Following the Falcons' Thanksgiving Day loss to Indianapolis, there was some talk in the locker room of setting a foundation for next season over the next five games. That didn't sit well with some veteran players, who could be in the last leg of their careers.
Though 3-8 Atlanta isn't going to the playoffs unless some miraculous turnabout occurs, the fact that some of the team's leaders still want to play with a purpose should be somewhat encouraging to coach Bobby Petrino.
"I've been on teams that have been 3-7 that have shut it down," said quarterback Joey Harrington, who played with Detroit and Miami before joining the Falcons. "There isn't a guy in this locker room that's thinking about shutting it down."
The thing is, the Falcons have played pretty much up to their abilities for much of this season and the results have been what they've been. Playing hard hasn't equaled success, which means a multitude of things aren't working -- especially on offense.
Atlanta is averaging 14 points per game, the second lowest in the NFL, behind only San Francisco. It has not scored more than 26 points in a game (once) and has never scored more than two offensive touchdowns in a game.
"It just puzzles me that we can't score points, tight end Alge Crumpler said. "You can't score, you can't win."
Petrino and his players could not offer a solution why Atlanta has managed just 155 points, with six of those points coming from the defense. The Falcons have just 13 offensive touchdowns.
The yo-yoing of Harrington and Byron Leftwich at quarterback has jolted consistency and messed with some psyches throughout the locker room, but there are more problems than just quarterback play.
The Falcons have not settled on short-yardage run game personnel, mixing all their backs but never settling on one or two. Tailback Warrick Dunn has been consistent but he's not a big-play threat any more. Jerious Norwood is a game breaker, but his ankle injury caused him to miss one game and slowed him for another so his reliability has been diminished.
The deep passing game is relatively non-existent, not just because Harrington might not have the strongest arm or because Leftwich hasn't played enough to develop chemistry with receivers. Protection problems have forced the quarterbacks to either take sacks or get rid of the ball quickly on short passes that might not generate chain-moving series that wear defenses down.
Over the course of games, defenses have been able to establish themselves based on Atlanta's limitations.
The prolonged inability of the Falcons to establish varied threats makes them easier to defend when they get in scoring situations.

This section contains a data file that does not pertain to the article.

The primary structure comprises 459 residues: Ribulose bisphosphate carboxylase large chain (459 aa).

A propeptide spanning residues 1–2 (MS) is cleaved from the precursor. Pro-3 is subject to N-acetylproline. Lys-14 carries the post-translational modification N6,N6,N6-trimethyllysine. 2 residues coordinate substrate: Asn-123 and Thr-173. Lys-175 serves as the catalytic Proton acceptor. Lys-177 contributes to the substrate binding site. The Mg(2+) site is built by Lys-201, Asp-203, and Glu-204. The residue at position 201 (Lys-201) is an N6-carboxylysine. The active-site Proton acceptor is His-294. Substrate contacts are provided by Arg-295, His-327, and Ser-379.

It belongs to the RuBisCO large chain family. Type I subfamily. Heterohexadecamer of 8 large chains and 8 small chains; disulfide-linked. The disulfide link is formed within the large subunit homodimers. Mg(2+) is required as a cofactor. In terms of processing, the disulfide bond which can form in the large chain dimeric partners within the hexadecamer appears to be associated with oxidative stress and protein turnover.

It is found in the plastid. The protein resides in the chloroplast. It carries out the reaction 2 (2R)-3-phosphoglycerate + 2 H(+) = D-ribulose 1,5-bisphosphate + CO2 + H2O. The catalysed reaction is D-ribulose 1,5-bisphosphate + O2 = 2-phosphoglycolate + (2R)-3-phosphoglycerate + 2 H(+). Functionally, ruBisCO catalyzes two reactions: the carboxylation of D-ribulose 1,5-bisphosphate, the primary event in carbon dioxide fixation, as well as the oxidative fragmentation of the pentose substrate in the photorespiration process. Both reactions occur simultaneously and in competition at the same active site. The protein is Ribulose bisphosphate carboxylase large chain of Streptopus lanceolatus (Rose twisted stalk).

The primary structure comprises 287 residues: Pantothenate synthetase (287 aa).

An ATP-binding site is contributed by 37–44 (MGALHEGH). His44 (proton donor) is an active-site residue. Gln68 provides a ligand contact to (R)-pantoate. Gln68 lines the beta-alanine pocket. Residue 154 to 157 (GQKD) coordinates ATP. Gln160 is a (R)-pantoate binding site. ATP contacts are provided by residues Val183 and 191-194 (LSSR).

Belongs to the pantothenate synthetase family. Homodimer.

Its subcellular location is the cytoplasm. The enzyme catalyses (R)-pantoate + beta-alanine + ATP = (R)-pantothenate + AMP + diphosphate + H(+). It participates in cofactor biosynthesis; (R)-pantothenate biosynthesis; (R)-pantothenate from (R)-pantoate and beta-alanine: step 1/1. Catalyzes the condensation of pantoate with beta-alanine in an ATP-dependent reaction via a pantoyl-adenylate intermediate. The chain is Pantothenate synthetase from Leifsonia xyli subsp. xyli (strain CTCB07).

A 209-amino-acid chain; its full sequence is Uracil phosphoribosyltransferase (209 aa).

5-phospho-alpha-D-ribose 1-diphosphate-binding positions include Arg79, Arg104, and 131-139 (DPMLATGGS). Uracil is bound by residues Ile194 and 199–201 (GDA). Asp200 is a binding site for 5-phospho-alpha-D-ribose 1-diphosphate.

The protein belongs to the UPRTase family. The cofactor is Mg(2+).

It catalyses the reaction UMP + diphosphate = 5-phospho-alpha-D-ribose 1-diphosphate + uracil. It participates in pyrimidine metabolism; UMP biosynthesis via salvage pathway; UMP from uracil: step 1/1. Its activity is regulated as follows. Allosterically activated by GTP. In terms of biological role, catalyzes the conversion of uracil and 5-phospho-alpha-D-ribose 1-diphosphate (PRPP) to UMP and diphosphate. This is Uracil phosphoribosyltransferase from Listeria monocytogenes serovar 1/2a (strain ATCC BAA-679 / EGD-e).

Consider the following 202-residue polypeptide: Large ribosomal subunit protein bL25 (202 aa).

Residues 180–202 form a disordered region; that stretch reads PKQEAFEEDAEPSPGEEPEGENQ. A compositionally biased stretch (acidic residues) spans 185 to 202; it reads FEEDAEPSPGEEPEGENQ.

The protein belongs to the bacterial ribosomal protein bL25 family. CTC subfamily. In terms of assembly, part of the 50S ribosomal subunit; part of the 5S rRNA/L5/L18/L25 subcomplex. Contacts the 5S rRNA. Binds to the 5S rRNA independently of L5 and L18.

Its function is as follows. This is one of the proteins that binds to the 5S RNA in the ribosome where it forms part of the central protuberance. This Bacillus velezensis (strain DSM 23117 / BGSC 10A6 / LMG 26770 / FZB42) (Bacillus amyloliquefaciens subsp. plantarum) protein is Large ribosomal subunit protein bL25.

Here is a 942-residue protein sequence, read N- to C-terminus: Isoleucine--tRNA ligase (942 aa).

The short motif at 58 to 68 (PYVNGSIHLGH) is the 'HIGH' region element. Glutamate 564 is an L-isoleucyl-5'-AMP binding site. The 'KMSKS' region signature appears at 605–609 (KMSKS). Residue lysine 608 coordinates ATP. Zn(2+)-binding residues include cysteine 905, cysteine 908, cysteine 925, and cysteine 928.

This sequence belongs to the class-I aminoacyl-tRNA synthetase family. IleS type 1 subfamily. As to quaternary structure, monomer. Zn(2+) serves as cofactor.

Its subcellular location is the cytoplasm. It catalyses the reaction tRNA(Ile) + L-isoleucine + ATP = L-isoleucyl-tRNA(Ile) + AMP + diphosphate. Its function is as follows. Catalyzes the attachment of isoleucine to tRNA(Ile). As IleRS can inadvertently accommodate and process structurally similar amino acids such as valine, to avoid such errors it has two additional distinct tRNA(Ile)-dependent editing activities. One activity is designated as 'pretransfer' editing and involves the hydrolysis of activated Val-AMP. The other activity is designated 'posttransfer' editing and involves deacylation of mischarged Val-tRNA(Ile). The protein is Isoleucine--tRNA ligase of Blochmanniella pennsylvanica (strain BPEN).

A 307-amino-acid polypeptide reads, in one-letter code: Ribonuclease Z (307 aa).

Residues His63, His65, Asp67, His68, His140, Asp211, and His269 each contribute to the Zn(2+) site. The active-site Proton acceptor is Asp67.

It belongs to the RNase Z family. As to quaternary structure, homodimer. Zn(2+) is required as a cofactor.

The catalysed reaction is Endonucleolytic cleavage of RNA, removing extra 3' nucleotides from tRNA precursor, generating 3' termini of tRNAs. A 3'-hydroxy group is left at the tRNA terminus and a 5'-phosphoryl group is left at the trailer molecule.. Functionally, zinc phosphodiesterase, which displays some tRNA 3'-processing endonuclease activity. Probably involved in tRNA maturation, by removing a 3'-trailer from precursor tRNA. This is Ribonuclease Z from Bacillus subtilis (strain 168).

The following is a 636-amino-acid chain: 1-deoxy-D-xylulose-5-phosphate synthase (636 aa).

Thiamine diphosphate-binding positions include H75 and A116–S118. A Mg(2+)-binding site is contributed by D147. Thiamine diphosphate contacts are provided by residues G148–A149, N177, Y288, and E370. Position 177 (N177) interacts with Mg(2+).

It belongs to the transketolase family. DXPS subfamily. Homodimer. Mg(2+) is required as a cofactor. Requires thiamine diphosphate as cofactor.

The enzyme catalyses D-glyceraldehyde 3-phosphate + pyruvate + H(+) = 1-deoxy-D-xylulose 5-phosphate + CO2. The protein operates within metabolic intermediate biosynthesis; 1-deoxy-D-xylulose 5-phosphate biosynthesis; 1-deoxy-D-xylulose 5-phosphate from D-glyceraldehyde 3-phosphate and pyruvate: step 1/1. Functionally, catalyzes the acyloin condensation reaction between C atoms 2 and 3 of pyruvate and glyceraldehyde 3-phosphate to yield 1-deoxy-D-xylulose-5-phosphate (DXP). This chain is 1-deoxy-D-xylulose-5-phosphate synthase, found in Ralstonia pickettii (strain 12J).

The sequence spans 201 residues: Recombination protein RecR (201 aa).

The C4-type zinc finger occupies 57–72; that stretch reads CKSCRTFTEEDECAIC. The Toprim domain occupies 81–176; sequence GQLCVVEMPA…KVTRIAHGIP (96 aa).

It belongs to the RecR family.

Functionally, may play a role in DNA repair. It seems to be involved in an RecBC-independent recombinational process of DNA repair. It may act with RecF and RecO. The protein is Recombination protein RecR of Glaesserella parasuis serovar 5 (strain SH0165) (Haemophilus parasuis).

"I don't know. I really don't," Harrington said. "A lot of it has to do with momentum. A lot of it has to do with confidence and a lot of it has to do with, I don't want to say doing it that first time so you know how to do it again, but it's... I wish I had a better answer. We've had plenty of drives of drives where we've moved the ball very well and just have come up short."
--Coach Bobby Petrino, hired in January from Louisville, said he has not thought about returning to coach in college for next season and he has told team owner Arthur Blank that he would be back in 2008.
"He's been very clear with me," Blank said. "He loves Atlanta and he loves the organization. Obviously he's disappointed in what happened to Michael Vick but he has great confidence with myself, with (president and general manager) Rich McKay and the coaching staff to put together a winner and be here many years.
"He told me this is where he wants to be and that his work is just beginning."
Said Petrino about leaving after just one season to go back to college: "I haven't given that one bit of thought. I certainly don't want to get into any speculation and rumors and having to deal with that. I am focused on our football team here. I'm focused on playing the Rams this week."
--The Falcons continue to be afflicted by injuries and illness on the offensive line, and more shuffling could be in order for their next game at St. Louis. Regular starters, LT Todd Weiner and RG Kynan Forney, did not play against Indianapolis because of a knee injury and a sinus infection, respectively. Forney is expected to return and re-take his spot from D'Anthony Batiste, who made his first NFL start in two seasons vs. the Colts. Weiner remains questionable as he tries to recover from aggravating his surgically repaired left knee.